If two former spouses have come to an agreement that they can modify the terms of an alimony agreement, it can be done without the courts approval. However, if one spouse later does not want to follow the agreement, issues may arise. When you come to an agreement without court approval, this means you cannot later use the court to enforce any new agreements. Because of this, The Glendale divorce lawyers at The Sampair Group suggest that you have your initial agreement signed by a judge for your legal protection.

If your original divorce agreement includes a cost of living clause, then spousal support/alimony will increase at a rate that is equal to a spouse’s annual cost of living. Having this clause minimizes the need to modify your alimony agreement later down the road.

Including an escalator clause in a spousal support agreement means that the recipient of support payments will receive an automatic share of any increase in the income of their former spouse. These payments are pre-determined and automatic.

Temporary hardships, such as illness or loss of employment can be reasons for temporary modification of spousal support. If the spouse that is receiving the alimony payments loses their job or becomes ill, the court may temporarily increase the amount they receive. If the payor loses a job or becomes ill, the court may also temporarily decrease their payments to their former spouse. The court determines a set period of lower payments, and they will revert back to the previous amount once that period is over.

There are other circumstances that could result in modification of a spousal support order. This could be for many reasons including:
· Increase in Income
· Change in Law
· Cohabitation – if an ex-spouse cohabitates with another person
· Cost of Living Increase
· Decreased Need for Support – the court may decrease or terminate payment obligations
· Disability
· Financial Emergency
· New Support Obligation – if the payor remarries and has a child, the court may reduce the amount they are paying for spousal support. This does not apply to an ex-spouse who voluntarily takes on the responsibility of supporting stepchildren

In any case of modifying or requesting to modify your divorce decree for spousal maintenance, it is important to have legal representation at all times during the process. Contact a Glendale divorce lawyer at The Sampair Group today. Visit for a free consultation.

Dissipation of Marital Assets

sampair moneyWhen a marriage is breaking apart, things can get ugly, especially when it comes to money and assets. Unfortunately, some spouses will resort to destroying, gambling or giving away marital property to prevent their spouse from getting it in the divorce.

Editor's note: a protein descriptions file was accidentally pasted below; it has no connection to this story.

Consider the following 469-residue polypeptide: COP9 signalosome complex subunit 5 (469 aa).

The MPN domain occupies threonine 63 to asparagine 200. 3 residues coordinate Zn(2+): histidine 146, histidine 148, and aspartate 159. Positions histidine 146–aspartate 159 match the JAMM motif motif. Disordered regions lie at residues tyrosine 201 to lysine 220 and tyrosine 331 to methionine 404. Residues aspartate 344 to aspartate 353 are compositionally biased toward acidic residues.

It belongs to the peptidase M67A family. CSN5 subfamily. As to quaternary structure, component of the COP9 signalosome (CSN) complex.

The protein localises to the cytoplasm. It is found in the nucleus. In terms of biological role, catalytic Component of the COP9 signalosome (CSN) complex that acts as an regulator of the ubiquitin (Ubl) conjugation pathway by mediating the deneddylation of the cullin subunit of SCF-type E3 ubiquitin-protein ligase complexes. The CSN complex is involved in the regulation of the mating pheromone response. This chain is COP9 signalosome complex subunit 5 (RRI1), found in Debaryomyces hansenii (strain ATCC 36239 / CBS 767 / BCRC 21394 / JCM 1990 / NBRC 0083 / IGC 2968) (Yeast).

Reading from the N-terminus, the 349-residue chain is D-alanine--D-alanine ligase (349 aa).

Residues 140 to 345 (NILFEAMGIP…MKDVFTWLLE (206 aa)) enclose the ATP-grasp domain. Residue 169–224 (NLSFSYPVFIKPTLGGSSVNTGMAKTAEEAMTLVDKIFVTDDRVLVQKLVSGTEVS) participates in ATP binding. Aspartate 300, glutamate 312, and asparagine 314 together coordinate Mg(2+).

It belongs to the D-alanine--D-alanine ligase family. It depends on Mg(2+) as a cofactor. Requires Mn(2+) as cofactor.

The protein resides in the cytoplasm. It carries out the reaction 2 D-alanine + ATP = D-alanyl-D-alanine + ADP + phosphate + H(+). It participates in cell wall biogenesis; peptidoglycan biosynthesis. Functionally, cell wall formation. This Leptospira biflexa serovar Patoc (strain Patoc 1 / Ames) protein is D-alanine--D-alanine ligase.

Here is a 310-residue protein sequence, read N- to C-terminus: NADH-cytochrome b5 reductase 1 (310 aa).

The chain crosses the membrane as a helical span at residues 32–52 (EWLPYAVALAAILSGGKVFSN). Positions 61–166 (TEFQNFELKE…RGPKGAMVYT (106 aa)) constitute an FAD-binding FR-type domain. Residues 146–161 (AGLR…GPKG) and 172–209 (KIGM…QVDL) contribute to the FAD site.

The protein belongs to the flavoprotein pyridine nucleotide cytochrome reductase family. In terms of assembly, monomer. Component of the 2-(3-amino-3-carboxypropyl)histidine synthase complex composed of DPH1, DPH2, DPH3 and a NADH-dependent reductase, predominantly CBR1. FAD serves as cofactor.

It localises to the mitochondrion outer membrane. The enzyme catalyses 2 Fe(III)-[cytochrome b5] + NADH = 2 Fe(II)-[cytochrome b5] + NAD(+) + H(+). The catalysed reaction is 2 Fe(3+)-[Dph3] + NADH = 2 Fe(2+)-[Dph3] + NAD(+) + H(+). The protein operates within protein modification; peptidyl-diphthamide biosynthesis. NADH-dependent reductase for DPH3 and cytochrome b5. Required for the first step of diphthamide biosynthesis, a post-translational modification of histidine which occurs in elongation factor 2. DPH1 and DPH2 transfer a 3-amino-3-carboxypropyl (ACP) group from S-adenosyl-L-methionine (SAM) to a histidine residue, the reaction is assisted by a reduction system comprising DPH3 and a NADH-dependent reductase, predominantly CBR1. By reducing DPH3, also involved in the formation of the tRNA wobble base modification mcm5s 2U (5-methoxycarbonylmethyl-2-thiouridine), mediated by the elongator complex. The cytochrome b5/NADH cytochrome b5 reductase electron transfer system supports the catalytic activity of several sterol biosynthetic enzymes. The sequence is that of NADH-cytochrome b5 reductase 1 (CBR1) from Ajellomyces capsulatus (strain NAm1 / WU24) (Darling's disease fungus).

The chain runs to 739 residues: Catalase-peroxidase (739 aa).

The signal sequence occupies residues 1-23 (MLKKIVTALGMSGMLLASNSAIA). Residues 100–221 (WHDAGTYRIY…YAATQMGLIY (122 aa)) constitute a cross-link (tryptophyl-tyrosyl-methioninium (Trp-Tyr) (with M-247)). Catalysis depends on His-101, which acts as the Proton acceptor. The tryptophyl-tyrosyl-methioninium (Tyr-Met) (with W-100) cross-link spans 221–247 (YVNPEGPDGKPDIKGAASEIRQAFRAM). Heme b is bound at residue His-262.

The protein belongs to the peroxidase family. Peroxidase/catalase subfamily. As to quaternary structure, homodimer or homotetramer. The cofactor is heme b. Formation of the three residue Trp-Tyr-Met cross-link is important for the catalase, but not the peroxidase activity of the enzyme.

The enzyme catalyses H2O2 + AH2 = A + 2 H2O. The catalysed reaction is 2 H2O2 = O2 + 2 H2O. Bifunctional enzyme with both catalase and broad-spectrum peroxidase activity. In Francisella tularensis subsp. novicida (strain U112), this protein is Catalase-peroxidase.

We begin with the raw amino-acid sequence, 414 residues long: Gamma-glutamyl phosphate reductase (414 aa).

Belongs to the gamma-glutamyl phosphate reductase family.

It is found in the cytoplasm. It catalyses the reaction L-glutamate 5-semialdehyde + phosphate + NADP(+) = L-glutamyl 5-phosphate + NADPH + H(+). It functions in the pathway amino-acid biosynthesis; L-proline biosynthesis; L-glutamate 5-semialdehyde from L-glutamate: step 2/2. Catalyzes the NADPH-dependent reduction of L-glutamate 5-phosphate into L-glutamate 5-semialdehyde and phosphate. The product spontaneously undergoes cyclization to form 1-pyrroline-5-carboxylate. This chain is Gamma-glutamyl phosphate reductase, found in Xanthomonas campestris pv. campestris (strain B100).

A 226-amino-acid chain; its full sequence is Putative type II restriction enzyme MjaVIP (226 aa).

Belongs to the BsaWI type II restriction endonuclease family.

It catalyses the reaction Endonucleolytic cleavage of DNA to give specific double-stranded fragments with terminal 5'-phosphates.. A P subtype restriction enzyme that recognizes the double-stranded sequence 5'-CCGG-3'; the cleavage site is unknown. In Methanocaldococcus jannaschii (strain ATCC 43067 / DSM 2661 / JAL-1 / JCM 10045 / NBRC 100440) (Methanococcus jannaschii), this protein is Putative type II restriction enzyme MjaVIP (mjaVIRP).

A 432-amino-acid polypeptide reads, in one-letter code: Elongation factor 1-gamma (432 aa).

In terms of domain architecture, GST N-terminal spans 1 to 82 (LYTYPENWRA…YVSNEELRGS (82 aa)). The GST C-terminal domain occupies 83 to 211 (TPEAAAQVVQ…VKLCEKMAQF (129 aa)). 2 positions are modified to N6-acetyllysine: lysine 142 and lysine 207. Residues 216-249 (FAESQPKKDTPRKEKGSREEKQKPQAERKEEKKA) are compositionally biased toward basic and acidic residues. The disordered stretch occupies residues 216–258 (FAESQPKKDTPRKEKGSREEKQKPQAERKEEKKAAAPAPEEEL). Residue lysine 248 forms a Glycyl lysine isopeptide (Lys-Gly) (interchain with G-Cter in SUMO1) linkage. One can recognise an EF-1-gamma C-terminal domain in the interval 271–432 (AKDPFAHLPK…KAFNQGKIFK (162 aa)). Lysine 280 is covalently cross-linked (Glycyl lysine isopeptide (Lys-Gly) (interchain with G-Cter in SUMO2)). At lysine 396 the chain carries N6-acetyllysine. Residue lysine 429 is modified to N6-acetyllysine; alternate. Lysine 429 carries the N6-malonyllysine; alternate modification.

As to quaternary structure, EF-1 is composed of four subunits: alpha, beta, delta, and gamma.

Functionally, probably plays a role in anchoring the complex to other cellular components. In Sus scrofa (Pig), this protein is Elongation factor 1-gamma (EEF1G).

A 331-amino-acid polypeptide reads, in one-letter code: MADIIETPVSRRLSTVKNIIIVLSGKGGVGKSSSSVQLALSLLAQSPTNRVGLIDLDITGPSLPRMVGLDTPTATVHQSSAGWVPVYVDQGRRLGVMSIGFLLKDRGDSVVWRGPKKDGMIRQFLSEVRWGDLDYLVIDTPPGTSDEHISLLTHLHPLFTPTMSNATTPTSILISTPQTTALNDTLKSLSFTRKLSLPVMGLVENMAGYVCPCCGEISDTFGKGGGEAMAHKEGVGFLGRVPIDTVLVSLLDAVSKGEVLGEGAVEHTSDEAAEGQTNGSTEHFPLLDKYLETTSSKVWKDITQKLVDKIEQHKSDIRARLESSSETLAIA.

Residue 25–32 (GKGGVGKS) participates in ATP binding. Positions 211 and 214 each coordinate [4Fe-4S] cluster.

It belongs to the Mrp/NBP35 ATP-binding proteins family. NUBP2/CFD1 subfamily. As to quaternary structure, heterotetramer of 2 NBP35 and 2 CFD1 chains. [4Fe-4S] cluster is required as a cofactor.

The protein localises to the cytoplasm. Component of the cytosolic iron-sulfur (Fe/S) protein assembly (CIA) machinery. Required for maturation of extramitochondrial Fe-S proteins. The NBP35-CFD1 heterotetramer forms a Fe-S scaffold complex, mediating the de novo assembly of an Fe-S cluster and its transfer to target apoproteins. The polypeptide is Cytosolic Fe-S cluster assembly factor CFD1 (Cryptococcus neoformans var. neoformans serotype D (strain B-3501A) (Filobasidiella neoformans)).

Dissipation of assets, also called “wasting marital assets,” is defined as the use of an asset for an illegal or inequitable purpose, such as a spouse’s use of community property for personal benefit when a divorce is imminent.

Examples of Dissipation
– A gambling problem
– An alcohol or drug problem
– Spending money on a girlfriend/boyfriend or other third party
– Legal fees and forfeiture of property resulting from a spouse’s criminal activities
– Gifts by one spouse to the couple’s children or family members
– Failure by a spouse to make mortgage payments, resulting in foreclosure
– Business losses caused by a spouse

In order to be considered as dissipation of marital assets, the spending must be wasteful, excessive, and cannot have been condoned or approved by the other spouse. Some factors that the court may consider to determine if a spouse has wasted marital assets are:

– How close the expenditure was to the separation or breakdown of the marriage
– Whether the expenditure was typical for the marriage or spouse
– Whether the expenditure benefited both spouses, or only one
– The need by one spouse for the expenditure

If the court determines that marital assets have been wasted, the judge will likely divide the property in a way that the spouse who did not waste marital assets receives a larger portion of the marital property.

When a spouse is accused of dissipating marital assets, they are required to show proof that he or she did not spend marital funds for his or her sole benefit. It is for this reason that it is very important to keep receipts for all spent marital funds.

The financial stress of a divorce can be very stressful and complicated. If you are considering divorce, contact an experienced Glendale divorce attorney at The Sampair Group today.